Labour Councillors share the concerns raised by the NEU, GMB and UNISON at the Government’s disregard for the health, wellbeing and safety of Early Years providers in this pandemic.
Labour’s lead on the Children, Young People & Skills Committee, Councillor John Allcock, has today written jointly with Committee Chair, Green Councillor Hannah Clare, to the Children’s Minister, urging the government to address the vital issues of testing and vaccination for staff who work with children and young people, from nursery through to college.
This follows our joint letter last month pressing the Government to provide Early Years providers with the financial support they desperately need.
The frustration of providers and their staff, who are placing themselves at risk of infection, is turning to disbelief that their health, wellbeing and safety are being ignored. The Government, throughout the pandemic, has consistently refused to apply the same criteria to early years settings as it has to schools, i.e. restricting attendance to vulnerable and critical worker children.
The Government appear to be ignoring the role that Early Years settings play in community transmission, especially given that social distancing between young children and adults is impossible to achieve and most other control measures, even some used in schools, cannot be implemented.
The funding arrangements we have previously questioned mean that many settings are effectively forced to comply with government policies, or they will not survive financially. They are having to choose between carrying out risk assessments to operate as safely as they can; or risking closure due to funding being withheld.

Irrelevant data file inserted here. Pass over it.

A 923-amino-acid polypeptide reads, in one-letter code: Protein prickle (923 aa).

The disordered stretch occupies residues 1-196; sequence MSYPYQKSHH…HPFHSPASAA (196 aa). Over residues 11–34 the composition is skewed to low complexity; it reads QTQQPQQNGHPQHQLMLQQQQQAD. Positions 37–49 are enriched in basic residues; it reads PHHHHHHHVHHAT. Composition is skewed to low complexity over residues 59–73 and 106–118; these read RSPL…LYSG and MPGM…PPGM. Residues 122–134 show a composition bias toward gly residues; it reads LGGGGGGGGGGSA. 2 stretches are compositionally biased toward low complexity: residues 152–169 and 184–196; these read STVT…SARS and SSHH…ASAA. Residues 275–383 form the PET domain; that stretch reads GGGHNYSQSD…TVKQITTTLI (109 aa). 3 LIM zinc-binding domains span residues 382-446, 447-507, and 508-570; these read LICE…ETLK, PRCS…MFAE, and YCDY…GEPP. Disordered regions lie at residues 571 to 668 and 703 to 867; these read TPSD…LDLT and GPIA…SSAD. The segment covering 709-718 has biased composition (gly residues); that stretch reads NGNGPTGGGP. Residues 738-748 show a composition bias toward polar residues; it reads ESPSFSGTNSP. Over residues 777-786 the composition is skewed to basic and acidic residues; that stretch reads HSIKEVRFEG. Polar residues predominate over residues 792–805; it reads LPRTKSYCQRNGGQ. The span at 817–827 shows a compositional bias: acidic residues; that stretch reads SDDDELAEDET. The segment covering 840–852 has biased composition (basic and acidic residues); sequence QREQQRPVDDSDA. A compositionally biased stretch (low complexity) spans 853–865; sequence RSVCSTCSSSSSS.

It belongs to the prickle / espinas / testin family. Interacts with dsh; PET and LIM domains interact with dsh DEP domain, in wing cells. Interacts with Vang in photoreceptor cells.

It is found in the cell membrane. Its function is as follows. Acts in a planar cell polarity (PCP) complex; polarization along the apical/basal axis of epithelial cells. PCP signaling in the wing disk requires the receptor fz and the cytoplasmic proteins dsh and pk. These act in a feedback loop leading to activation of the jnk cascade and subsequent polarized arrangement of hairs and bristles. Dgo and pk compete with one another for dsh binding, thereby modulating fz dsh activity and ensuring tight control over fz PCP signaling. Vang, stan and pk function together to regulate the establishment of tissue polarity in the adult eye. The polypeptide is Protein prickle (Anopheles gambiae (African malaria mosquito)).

With regard to testing, there are still no facilities for early years staff, other than those in maintained nursery schools, to access regular testing. Secondary schools have on-site testing, primary schools have home-testing systems; nurseries have neither.
With regard to vaccination, the programme is inadequate for staff working with children who are at greater risk. The programme excludes early years settings that are not classified as ‘schools’ even where they are supporting children with Special Educational Needs and require adult support for intimate personal care, and where challenging behaviour necessitates physical intervention and dealing with oral and bodily fluids.
Labour’s Opposition Spokesperson for Children & Young People, Councillor John Allcock says:
“It is really concerning that early years providers appear to have been unfairly treated; they are not getting the financial support they need, and the safety of their staff is seemingly not a priority for this Government.
“I welcome the work of trade unions such as the NEU, GMB and UNISON in raising concerns about the lack of testing and vaccination available to nursery staff who are putting themselves at risk day-in and day-out.
“The Government urgently needs to ensure our key workers in childcare are receiving access to regular testing and are prioritised in the vaccination rollout. I have written jointly to the Minister making that case today and will continue to stand up for our frontline workers.”